- Starting with the premise that they’re not decisions with malicious intent.
- I’ll then speak to people, analyse heavily and go into full empathy mode to try and work out why the decisions have been made.
- Once I can see a rationale, I digest the decisions, comes to terms with them and try to see if I can spot any opportunities or positives that come with them.
This process not only allows me to react more constructively to decisions but also builds a foundation upon which I can speak to those I’m leading in a more positive and authentic way.
Balancing positivity with authenticity is the key
I believe that a big part of maturing as a professional person is accepting and reacting to imperfection in a more constructive way.
Whether it’s speaking to a team or an individual about decisions, I’ll lay out the three options they ultimately have. Assuming we establish that they’re not going to leave and that staying and griping is pointless, we quickly move to option three and begin to explore it.
I can then take them through my own process and thoughts around how it’s not malicious, why the decisions have been made i.e. why some people believe, probably after lots of research, that it’s better for the company in the long-run and if there are any positives to be had.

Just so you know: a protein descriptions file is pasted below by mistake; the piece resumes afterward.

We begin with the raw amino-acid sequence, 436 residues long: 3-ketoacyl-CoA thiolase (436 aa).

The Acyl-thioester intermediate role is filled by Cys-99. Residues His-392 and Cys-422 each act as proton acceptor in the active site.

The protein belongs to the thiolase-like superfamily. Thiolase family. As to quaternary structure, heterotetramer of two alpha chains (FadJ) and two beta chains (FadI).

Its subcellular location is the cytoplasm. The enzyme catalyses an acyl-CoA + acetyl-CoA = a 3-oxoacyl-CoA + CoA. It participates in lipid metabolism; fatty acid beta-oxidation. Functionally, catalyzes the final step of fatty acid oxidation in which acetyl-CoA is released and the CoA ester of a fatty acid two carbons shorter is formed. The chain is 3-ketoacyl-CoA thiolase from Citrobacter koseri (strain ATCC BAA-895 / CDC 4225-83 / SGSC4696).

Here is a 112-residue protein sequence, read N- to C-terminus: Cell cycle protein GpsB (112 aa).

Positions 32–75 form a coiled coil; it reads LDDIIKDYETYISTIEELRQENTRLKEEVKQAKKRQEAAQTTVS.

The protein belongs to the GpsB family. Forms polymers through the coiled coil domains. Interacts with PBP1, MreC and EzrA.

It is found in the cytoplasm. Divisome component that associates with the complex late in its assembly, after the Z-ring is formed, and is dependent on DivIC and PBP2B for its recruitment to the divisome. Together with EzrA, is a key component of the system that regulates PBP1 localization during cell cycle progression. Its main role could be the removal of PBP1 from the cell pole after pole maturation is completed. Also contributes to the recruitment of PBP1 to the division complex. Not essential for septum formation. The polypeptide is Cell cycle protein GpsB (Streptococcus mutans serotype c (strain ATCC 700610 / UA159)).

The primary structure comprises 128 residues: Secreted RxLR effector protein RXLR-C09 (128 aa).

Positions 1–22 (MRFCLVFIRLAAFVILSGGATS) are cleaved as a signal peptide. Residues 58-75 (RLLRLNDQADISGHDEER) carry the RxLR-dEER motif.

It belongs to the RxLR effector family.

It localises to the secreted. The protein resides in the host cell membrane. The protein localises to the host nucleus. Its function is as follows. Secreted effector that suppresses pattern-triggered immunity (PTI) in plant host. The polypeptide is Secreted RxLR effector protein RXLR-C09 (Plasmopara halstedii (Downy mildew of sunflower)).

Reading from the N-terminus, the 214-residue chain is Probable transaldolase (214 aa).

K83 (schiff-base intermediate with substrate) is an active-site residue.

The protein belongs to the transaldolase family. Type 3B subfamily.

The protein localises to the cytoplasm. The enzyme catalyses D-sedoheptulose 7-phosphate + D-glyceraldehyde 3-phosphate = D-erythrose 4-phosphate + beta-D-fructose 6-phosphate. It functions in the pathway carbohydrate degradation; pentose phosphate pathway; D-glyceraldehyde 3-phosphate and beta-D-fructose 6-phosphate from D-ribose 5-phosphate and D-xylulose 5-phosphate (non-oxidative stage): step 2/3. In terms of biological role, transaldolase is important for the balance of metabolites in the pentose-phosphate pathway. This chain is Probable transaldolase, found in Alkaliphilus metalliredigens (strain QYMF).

What’s critical is that a leader always speaks from the heart, truly means what they say and is 100% authentic. So, during these conversations, I won’t ever shy away from the fact if I’m not overly happy with the decisions.
But, if I’m also choosing to stay at the company and not get angry or gripe, I can also communicate how I’ve understood and come to terms with the decisions, in a way that allows me to move on with my job in a positive manner.
I can also explain that no company is perfect and in my experience, the people that excel in their careers are the same people that know this to be a fact, accept imperfection as normal and find ways to adapt and succeed in the face of it and any constraints it brings.
I’d be fascinated to hear how other leaders handle this topic but for me, this approach has worked well for me in the past and continues to do so today.
It seems to encourage a more constructive reaction to imperfection, to view it purely as a reality that effective people and teams adapt to and overcome, rather than allow it to hold them back.
Crucially, it also allows me to both be honest and authentic with the people I lead, which I hope builds respect, while ensuring I never gripe to them, thus not destroy theirs or by proxy, the wider team’s morale.